Classification of Diseases, Functioning, and Disability
International Classification of Diseases,
The International Classification of Diseases (ICD) is designed to
promote international comparability in the collection, processing,
classification, and presentation of mortality statistics.
Ninth Revision (ICD-9)
This includes providing a format for reporting causes of death on the death certificate. The reported conditions are then translated into medical codes through use of the classification structure and the selection and modification rules contained in the applicable revision of the ICD, published by the World Health Organization. These coding rules improve the usefulness of mortality statistics by giving preference to certain categories, by consolidating conditions, and by systematically selecting a single cause of death from a reported sequence of conditions. The single selected cause for tabulation is called the underlying cause of death, and the other reported causes are the nonunderlying causes of death. The combination of underlying and nonunderlying causes is the multiple causes of death.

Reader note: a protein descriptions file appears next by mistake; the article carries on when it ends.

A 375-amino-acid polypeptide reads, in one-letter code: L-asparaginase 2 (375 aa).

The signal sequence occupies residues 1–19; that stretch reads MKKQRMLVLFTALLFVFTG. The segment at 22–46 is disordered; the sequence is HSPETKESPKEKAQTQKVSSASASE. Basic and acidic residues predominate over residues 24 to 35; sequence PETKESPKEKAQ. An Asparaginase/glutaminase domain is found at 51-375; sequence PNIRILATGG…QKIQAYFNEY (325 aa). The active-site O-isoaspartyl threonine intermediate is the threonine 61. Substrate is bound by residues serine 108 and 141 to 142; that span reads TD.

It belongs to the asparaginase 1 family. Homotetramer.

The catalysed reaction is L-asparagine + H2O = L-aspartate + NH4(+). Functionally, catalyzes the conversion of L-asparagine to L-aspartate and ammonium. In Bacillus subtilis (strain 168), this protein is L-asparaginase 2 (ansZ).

The ICD has been revised periodically to incorporate changes in the medical field. To date, there have been 10 revisions of the ICD. The years for which causes of death in the United States have been classified by each revision are as follows:
The ICD-9 is no longer available in print. Volume I, modified for U.S. purposes, is available. In addition, the most detailed tabulation list of causes used in the U.S. can be found at the beginning of the mortality worktable GMWKI.
A related classification, the International Classification of Diseases, Clinical Modification (ICD-9-CM), is used in assigning codes to diagnoses associated with inpatient, outpatient, and physician office utilization in the U.S. Volume 3 (procedures) is used in assigning codes associated with inpatient procedures. The ICD-9-CM is based on the ICD but provides for additional morbidity detail and is annually updated.